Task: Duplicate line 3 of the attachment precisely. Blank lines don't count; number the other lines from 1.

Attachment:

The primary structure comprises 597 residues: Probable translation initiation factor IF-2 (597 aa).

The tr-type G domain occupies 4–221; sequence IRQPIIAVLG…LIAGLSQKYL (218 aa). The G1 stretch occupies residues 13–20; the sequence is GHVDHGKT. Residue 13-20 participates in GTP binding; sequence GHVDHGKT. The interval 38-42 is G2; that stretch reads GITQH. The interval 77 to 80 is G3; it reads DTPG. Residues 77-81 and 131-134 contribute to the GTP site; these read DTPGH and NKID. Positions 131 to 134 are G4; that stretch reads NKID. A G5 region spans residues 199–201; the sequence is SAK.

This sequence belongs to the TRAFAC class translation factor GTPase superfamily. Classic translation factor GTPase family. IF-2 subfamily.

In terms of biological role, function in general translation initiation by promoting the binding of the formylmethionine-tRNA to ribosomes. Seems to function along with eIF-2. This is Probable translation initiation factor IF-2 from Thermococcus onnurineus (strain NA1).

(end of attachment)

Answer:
This sequence belongs to the TRAFAC class translation factor GTPase superfamily. Classic translation factor GTPase family. IF-2 subfamily.